A low webcam is kind of tolerable in Huawei’s MateBook X, which at least hides the webcam behind a clever mechanism in the keyboard. Sure the shots are unflattering, but the webcam disappears when not in use. On previous versions of the XPS 13, it’s just been this ugly little mole on the bottom bezel. Now, it’s right back up top where it belongs. Dell accomplished the feat by using a much smaller than average webcam (it’s still 1080p resolution). It works surprisingly well for being such a physically smaller camera apparatus. It’s good enough for a Skype or teleconference call—though it wouldn’t be my first choice for a Twitch stream.

Heck, the Dell XPS 13 wouldn’t be my first choice for video game streaming, full stop. While it’s plenty fast, with the i7 I reviewed pulling off scores right in line with the similarly configured MateBook 13, the Dell XPS 13 lacks the discrete graphics card option the MateBook lineup and the faster (but similarly priced) Razer Blade Stealth offer. Instead, it has the Intel 620 integrated GPU. That means it will be fine for most work, but will never compete, performance-wise, with the MateBook 13 or Razer Blade Stealth when it comes to games.

The Dell XPS 13 does manage some decent battery life though. The device I reviewed has a battery-sucking 4K display, and still managed 9 hours and 26 minutes in our test. The 2,160 by 1,440 MateBook 13 lasted just 8 hours and 9 minutes on a charge. The Razer Blade Stealth lasted 10 hours and 11 minutes, though, the one we tested, with the same i7 processor as the XPS 13, also has a less demanding 1080p display. I’d expect 1080p versions of the Dell XPS 13 to perform similarly, if not better than, the Razer Blade Stealth.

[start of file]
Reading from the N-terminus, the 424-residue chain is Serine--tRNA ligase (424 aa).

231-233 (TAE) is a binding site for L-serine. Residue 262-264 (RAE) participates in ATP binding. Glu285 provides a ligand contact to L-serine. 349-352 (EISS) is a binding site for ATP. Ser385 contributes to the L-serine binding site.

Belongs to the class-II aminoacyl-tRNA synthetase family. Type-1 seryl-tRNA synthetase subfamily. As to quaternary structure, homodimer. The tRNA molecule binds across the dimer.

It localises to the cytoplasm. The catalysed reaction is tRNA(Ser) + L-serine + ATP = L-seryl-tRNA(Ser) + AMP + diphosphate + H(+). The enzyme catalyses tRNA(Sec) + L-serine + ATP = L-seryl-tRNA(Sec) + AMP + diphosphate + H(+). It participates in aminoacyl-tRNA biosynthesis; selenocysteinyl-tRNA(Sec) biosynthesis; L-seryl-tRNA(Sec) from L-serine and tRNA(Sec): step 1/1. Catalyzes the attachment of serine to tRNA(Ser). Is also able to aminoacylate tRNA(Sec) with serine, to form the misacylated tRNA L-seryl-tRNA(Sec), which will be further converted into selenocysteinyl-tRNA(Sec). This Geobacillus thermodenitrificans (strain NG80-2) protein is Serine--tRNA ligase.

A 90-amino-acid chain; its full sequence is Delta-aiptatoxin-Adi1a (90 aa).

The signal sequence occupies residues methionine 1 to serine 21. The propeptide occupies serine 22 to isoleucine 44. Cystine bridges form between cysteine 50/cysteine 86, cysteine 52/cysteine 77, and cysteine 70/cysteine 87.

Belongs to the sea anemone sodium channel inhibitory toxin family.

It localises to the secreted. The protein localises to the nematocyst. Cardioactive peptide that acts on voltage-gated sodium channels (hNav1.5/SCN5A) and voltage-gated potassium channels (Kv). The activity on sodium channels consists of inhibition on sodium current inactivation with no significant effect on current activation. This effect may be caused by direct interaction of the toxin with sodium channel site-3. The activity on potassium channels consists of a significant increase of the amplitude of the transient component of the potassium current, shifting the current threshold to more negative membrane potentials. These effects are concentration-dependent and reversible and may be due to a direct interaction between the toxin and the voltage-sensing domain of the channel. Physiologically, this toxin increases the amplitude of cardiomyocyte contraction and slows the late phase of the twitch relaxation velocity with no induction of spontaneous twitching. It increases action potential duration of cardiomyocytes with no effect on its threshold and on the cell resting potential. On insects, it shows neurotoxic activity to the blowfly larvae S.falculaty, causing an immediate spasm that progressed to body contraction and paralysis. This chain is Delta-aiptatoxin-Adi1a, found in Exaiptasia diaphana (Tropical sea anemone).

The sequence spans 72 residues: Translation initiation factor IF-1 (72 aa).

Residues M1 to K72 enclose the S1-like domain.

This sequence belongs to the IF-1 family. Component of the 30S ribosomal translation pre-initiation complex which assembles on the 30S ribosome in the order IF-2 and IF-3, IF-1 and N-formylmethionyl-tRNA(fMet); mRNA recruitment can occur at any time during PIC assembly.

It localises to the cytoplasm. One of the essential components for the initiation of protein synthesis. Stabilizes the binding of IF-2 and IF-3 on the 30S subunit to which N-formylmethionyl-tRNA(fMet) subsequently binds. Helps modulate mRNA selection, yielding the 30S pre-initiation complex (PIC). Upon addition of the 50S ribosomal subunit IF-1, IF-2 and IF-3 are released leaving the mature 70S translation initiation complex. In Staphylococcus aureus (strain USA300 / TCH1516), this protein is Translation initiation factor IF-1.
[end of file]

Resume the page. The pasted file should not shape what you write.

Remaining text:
It’s a lot thinner than the Razer Blade Stealth. (Photo: Alex Cranz/Gizmodo)

Photo: Alex Cranz (Gizmodo)

Photo: Alex Cranz (Gizmodo)

I found myself thinking about the Stealth a lot as I reviewed the XPS 13. They’re similarly configured devices that are priced about the same, and both have a nice sharp design that’s refreshingly different than what Apple has been throwing at us for a decade. But the Razer Blade Stealth is a little bigger and heavier. It’s .58 inches thick, while the Dell XPS 13 is .3 inches at its thinnest point and .46 inches at its thickest. The XPS 13 starts at 2.7 pounds while the Razer Blade Stealth starts at 2.82. With loud fans, a USB-C port, a Thunderbolt 3 port, and two USB-A 3.1 ports, the Razer Blade Stealth doesn’t feel quite as flexible as the Dell XPS 13 with its three Thunderbolt 3 ports and that single MicroSD card slot.

But though they are similar, they’re intended for very different purposes. The Razer Blade Stealth, which comes in black or pink, is intended more for gamers, while the Dell XPS 13, which comes in Alpine White, Rose Gold, or Platinum Silver, is intended to be for anyone, and for most people it’s the better, smaller, and cheaper laptop. If you’re out to buy a very good laptop and you don’t require a Mac, then the new Dell XPS 13 should be one of the first devices you look at. It’s taken a while, but Dell damn near perfected the 13-inch laptop.

README

  • The webcam moved!
  • The display is plenty gorgeous and wrapped in very thin bezels.
  • The carbon fibre palm rest is one of the smartest things happening in laptop design.
  • The keyboard is lovely to type on.
  • Battery life is more than adequate.

Featured image: Alex Cranz (Gizmodo)